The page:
With Fiat and the United Auto Workers Union unable to come to a compromise on the price of Chrysler stock, it’s going to be up to a judge to decide – a verdict that could be worth $100s of millions.
But the move could end an impasse that has prevented the Italian maker from moving ahead with its long-term goal of buying up more of its U.S. alliance partner. The court’s eventual ruling could also determine what happens if an when Chrysler stages a long-discussed initial public stock offering, or IPO.
Fiat is apparently reviewing financing options with banks to strengthen its balance sheet in preparation to buy out the minority stake in Chrysler Group LLC now held by the UAW’s Voluntary Employee Benefit Trust or VEBA.
Sergio Marchionne, Fiat and Chrysler chief executive officer, has held talks with banks to help pay for at least some of the 41.5% now controlled by the trust, which is responsible for the medical bills of Chrysler retirees. A final deal may take months, however, because Fiat and the trust disagree over the value of the shares.
Marchionne is studying various options including a bridge loan to complete the deal, two people quoted by the Bloomberg news service said. The Italian carmaker ultimately may pay around $3 billion to buy the remaining stake, according to an estimate from Goldman Sachs Group Inc.
“The market is going to determine the value of the VEBA’s interest. It’s not going to be me,” Marchionne said last week.
On Jan. 30, when Fiat reported year-end earnings, Marchionne said the company has begun preparations for Chrysler’s public stock offering – something he has repeatedly postponed.
“It is my objective, regardless of how we get there, for Fiat and Chrysler to effectively end up being one combined corporate entity,” he said.
Meanwhile, one estimate of the ultimate value of the Chrysler stock held by the trust could be delivered at the end of March by a master appointed by the Delaware Court of Chancery. He is expected to deliver a report that could establish the value of the shares now owned by the VEBA. The report could become the starting point for final negotiations to sell that stock to Chrysler or hold an IPO.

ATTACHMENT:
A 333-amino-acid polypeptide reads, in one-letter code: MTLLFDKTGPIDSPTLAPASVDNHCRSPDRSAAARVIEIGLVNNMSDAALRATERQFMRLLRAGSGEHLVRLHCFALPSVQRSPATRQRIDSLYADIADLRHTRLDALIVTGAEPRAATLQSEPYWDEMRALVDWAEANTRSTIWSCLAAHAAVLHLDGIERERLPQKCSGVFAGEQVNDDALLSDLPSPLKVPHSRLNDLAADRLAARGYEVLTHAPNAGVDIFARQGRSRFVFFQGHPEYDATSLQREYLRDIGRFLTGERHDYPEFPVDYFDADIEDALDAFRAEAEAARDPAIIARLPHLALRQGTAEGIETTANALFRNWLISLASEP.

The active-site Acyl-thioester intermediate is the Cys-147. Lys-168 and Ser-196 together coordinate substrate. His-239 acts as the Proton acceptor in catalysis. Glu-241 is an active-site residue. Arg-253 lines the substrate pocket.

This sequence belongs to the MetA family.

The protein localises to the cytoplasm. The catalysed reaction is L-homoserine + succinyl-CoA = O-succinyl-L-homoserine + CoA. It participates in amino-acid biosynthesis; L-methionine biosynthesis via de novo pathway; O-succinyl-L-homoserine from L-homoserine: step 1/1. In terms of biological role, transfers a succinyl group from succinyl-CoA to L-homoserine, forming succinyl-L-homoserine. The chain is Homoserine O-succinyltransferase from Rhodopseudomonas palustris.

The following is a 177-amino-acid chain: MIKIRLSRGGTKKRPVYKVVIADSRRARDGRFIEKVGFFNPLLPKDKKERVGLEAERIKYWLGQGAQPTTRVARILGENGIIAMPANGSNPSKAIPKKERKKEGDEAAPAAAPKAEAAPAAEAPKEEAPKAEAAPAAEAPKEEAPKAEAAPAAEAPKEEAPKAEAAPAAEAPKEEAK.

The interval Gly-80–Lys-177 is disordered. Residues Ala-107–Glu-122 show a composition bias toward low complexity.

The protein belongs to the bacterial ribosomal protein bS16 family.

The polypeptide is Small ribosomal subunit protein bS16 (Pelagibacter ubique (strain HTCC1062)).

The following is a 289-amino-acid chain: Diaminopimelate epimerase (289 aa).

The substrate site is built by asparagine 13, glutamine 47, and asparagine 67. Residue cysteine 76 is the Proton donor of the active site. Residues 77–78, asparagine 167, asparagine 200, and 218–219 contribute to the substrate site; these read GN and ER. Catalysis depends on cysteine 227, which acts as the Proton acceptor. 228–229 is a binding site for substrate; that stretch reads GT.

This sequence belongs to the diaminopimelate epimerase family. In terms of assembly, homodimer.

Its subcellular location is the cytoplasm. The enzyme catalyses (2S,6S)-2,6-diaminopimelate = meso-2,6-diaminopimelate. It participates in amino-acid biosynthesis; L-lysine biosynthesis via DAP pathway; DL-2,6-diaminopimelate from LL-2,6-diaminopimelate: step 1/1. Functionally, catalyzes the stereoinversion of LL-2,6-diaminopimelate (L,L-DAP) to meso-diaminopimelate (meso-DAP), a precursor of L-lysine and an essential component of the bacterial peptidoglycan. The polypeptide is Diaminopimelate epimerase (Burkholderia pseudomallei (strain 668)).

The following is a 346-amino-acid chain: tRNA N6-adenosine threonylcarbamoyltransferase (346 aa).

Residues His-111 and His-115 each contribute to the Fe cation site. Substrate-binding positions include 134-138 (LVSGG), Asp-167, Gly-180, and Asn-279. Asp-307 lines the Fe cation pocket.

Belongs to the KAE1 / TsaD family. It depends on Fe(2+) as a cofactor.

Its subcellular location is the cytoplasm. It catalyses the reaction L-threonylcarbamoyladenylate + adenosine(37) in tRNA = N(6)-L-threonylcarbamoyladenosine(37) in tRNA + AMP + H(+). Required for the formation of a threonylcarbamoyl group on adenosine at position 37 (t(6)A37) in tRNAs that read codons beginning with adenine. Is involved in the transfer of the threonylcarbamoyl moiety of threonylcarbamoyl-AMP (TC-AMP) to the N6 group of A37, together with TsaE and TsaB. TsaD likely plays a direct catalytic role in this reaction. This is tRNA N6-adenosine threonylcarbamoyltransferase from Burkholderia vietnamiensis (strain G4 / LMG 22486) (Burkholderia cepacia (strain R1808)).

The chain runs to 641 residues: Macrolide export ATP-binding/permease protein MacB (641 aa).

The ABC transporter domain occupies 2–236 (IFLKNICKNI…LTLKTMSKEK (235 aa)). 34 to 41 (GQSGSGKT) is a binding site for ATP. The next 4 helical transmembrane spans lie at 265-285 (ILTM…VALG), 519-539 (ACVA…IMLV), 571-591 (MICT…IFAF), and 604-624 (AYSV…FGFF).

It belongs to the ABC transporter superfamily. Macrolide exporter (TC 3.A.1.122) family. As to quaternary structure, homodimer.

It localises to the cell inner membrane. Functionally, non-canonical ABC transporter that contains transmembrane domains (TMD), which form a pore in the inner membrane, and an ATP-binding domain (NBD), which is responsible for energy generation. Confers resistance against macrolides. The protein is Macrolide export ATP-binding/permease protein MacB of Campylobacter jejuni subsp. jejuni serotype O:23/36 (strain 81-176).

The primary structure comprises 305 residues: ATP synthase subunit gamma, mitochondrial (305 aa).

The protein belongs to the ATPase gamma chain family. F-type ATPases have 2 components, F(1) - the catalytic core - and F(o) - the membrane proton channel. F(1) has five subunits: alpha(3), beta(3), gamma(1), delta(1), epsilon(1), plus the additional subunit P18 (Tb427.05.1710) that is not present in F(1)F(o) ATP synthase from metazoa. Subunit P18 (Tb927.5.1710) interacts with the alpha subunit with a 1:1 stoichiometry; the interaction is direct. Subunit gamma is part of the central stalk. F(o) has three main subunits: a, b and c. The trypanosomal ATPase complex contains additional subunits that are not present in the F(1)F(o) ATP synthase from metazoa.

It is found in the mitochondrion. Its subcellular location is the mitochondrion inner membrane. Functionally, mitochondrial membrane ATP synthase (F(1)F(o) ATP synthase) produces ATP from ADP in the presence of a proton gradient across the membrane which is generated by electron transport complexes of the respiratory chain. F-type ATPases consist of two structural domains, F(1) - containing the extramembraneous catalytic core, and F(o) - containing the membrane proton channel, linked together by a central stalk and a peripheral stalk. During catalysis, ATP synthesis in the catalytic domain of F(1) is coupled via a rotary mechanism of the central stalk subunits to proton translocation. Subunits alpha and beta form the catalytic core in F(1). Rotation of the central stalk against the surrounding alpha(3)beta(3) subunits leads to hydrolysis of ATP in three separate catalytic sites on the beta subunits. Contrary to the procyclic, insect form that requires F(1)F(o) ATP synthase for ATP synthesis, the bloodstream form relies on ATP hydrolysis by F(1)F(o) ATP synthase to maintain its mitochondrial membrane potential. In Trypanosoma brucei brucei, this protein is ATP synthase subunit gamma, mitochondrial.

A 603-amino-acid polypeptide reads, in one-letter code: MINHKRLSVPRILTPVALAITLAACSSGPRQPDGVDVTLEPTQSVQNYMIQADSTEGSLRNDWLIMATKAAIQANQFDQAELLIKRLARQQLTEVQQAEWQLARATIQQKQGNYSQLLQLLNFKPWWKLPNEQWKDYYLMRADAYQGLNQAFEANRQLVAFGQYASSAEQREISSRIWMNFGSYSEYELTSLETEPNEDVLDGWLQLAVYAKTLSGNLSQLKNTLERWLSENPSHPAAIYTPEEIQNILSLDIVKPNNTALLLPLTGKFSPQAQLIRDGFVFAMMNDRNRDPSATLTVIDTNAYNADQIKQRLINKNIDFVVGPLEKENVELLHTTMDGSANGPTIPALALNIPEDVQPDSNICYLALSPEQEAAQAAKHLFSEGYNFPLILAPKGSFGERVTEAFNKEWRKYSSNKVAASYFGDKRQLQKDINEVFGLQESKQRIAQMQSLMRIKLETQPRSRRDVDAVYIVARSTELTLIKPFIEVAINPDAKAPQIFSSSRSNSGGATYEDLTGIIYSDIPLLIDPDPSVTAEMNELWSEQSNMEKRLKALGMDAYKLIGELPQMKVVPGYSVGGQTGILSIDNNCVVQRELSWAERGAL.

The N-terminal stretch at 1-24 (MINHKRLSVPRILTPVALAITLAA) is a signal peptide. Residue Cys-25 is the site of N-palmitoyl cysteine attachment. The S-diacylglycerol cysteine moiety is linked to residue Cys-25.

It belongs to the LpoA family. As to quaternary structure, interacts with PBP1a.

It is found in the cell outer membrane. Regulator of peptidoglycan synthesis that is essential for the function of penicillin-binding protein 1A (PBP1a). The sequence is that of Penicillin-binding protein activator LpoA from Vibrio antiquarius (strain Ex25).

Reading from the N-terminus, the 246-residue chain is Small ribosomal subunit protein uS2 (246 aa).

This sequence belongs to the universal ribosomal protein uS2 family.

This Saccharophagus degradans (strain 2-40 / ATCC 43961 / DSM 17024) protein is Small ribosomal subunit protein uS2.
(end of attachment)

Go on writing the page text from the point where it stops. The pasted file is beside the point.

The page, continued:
Fiat owns 58.5% of Chrysler and has already offered to purchase a portion of the trust’s shares. The trust wants Fiat to pay $342.9 million for the 3.3% stake it holds in the Detroit auto maker, but that is more than double what Fiat has offered.
The trust also said in court filings that Fiat’s initial $139.7 million offer was substantially below fair market value and noted Fiat paid a higher price for Chrysler shares that it purchased from the U.S. Treasury. The figures used by both side in the court documents place the value somewhere between a base of $1.8 billion and $4.3 billion on the high side.
Fiat offered $155 million for 54,154 shares last July, then offered $198 million for an additional 3.3% stake earlier this year. The UAW trust claims the shares are worth more than twice as much.
“An IPO may be the most effective way to find a price for the rest of Chrysler,” Warburton wrote. He attended a meeting last week in New York with CEO Marchionne and other analysts and investors.
Some analysts have questioned whether Fiat, which is struggling in Europe, has the financial strength to buy all of the UAW’s stake in Chrysler. But Marchionne has said Fiat’s cash reserve of $14.7 billion is enough to support the maker’s restructuring plan in Europe as well as a merger with Chrysler.
Chrysler shares haven’t traded publicly since 1998 when the company was purchased by Daimler-Benz for nearly $39 billion. The so-called DaimlerChrysler merger of equals collapsed in 2007 with the German partner paying the equity giant Cerberus Capital to take Chrysler off its hands.
That move quickly collapsed, however, and the U.S. automaker plunged into bankruptcy in 2009, surviving only with the assistance of a government bailout. Fiat agreed to take control of Chrysler as part of the bailout, initially assuming a 20% stake in the U.S. company but quickly stepping its holdings as it met a series of challenges set out by the Obama Administration.
Under the terms of the U.S. government’s 2009 rescue, Fiat has the right to buy up as much as an additional 16.6% of Chrysler’s shares from the UAW trust through 2016 and Fiat initially sued the trust last summer to force the sale.
If the Delaware judge’s ruling favor’s Fiat’s position, the UAW trust could push for an initial public offering because it needs cash to pay for the medical care of retired UAW workers, the Warburton report said.